Steven Senne/AP

Romney pins GSA scandal on Obama but gives him a pass on Secret Service

Candidate says he would 'clean house' if he were president.

Mitt Romney tried on Wednesday to pin a federal agency's Las Vegas spending spree on the Obama administration, but gave the president a pass on the widening scandal involving members of the Secret Service and military who allegedly hired prostitutes while on assignment in Colombia.

“The president has confidence in the head of the Secret Service as do I, and I believe the right corrective action will be taken there,” Romney said on WTVN in Columbus, Ohio. “Obviously everyone is very, very disappointed in these stories, very uncharacteristic of the service, and I think it will be dealt with in as aggressive a way as is possible given the requirements of law.”

The marks were a contrast to Romney’s assertion that the administration “obviously is embarrassed” by the revelation that the General Services Administration hosted an $823,000 conference near Las Vegas in 2010. He said top GSA official Jeff Neely was pleading his Fifth Amendment rights as an “excuse” to not have to testify in the case.

Speaking more generally about government corruption including the GSA scandal, the Secret Service scandal, and the Justice Department's botched "Fast and Furious" gun-tracking operation, Romney said he would “clean house” if he were president.

“The right thing to do is to remove people who have violated the public trust and have put their playtime and their personal interest ahead of the nation,” Romney said in an interview with conservative radio host Laura Ingraham. “You’ve got to make an assessment of those individuals, and where people have failed and where you think they have not got the level of care and caution that is necessary, you replace them.”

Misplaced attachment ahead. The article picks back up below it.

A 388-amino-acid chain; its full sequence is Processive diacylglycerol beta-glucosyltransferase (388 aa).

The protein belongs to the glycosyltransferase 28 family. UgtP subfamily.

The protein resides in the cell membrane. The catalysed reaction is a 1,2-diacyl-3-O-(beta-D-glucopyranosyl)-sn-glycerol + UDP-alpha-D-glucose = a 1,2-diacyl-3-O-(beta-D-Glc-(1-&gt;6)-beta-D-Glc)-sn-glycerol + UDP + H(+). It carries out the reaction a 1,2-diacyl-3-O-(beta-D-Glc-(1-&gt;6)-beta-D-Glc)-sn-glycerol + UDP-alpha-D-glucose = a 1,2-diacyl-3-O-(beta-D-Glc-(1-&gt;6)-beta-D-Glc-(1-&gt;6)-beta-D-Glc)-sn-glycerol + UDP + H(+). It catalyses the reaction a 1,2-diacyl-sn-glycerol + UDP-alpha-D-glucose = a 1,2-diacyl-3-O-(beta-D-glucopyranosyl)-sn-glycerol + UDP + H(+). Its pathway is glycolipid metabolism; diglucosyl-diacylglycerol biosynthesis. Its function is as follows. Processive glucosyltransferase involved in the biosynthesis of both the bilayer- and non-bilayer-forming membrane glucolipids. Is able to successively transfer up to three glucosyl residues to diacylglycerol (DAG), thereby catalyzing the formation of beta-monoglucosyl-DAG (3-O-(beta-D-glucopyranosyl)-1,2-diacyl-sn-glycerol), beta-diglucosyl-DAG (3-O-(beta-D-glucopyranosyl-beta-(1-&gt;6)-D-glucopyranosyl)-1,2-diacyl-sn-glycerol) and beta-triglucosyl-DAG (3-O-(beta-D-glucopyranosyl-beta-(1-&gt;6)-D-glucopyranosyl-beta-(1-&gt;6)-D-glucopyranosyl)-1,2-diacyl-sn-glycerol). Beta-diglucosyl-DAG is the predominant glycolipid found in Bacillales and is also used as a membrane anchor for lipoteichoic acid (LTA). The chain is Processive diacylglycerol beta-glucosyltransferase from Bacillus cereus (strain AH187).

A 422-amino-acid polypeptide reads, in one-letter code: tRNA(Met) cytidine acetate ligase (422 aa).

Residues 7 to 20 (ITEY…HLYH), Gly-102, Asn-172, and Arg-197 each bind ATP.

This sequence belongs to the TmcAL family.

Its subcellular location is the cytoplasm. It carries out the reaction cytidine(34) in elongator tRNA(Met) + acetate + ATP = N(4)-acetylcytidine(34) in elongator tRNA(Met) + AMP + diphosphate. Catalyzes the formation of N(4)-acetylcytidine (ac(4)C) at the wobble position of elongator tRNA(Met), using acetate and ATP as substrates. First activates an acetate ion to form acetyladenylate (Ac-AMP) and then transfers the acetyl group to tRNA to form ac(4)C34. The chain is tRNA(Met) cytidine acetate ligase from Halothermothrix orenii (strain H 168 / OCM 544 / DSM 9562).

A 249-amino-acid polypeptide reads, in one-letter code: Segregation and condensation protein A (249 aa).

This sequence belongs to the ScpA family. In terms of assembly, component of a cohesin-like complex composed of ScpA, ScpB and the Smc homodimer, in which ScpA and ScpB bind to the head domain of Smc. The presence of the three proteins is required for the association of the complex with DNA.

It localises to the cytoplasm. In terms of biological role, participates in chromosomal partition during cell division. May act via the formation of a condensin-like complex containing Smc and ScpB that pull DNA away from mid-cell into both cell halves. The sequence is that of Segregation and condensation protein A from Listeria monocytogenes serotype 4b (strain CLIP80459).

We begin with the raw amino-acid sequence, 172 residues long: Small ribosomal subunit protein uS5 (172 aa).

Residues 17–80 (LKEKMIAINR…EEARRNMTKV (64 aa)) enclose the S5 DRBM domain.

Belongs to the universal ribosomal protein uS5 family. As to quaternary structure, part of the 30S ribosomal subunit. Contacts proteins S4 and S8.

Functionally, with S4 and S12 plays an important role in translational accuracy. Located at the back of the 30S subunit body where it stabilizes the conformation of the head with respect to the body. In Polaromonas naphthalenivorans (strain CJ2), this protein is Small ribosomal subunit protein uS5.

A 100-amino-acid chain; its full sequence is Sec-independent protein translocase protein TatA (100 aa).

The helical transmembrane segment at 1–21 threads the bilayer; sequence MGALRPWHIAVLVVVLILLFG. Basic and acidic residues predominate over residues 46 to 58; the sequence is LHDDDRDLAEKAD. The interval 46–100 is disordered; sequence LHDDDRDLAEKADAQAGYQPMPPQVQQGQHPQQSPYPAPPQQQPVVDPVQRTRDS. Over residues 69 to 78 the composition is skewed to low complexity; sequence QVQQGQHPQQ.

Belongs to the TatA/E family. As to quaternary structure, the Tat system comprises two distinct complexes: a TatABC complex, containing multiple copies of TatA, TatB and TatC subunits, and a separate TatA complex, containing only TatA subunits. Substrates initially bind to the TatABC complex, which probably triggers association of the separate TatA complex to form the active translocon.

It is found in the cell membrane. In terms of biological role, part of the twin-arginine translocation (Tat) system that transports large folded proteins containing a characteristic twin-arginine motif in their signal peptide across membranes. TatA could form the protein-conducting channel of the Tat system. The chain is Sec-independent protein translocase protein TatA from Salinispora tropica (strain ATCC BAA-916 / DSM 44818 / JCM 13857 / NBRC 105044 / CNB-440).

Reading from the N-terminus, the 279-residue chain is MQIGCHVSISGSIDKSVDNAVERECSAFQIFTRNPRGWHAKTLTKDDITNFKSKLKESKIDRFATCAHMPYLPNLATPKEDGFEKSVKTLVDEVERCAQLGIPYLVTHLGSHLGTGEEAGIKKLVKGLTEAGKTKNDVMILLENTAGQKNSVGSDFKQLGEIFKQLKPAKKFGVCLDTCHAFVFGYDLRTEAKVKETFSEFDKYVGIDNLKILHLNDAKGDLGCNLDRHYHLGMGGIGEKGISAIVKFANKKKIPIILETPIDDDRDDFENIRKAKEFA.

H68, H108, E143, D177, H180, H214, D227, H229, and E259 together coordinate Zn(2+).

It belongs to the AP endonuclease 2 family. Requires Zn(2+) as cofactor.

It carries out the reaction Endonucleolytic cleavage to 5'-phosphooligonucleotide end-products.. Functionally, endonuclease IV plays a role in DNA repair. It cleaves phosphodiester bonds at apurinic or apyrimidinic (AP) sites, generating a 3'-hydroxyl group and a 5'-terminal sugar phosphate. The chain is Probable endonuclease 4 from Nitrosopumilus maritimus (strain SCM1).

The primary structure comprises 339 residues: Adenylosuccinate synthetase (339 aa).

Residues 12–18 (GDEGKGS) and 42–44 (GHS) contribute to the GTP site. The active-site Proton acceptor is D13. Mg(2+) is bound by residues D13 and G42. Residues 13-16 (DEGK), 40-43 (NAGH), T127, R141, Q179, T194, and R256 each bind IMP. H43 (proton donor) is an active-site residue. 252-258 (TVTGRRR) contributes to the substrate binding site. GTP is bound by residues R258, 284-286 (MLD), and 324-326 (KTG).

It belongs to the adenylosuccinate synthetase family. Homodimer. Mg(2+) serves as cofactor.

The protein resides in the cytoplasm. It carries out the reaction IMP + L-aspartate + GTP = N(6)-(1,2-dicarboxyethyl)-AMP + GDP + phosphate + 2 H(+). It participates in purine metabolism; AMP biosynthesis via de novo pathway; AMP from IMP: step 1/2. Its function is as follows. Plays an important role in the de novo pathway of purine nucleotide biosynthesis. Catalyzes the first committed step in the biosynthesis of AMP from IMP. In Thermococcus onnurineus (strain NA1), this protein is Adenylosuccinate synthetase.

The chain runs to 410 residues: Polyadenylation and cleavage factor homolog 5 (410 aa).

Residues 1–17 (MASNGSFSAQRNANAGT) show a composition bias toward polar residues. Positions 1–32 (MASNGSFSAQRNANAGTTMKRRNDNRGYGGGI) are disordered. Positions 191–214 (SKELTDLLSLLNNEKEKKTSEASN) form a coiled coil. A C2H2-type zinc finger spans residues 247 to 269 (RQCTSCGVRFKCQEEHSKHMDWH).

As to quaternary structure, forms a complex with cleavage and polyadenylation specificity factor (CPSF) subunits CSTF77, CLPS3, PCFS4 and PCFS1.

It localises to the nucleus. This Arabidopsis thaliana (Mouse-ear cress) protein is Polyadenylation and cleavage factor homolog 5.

On WTVN, Romney also fielded questions about his vice presidential pick. He declined to provide a short list, but did talk about a “debt of gratitude” for help he had received in the Ohio primary from Sen. Rob Portman, R-Ohio, who is widely perceived as a top possibility.

“I think his strength and his endorsement and his campaigning with me across the state really made a difference. That kind of a victory in Ohio was one of the things that propelled me to become the presumptive nominee. So I’m in a great debate of gratitude to Rob Portman and recognize that yeah, he makes a difference in Ohio but he would make a difference on a national ticket as well. He’s a great guy and a very capable person,” Romney said.

Matthew Shelley contributed to this report.

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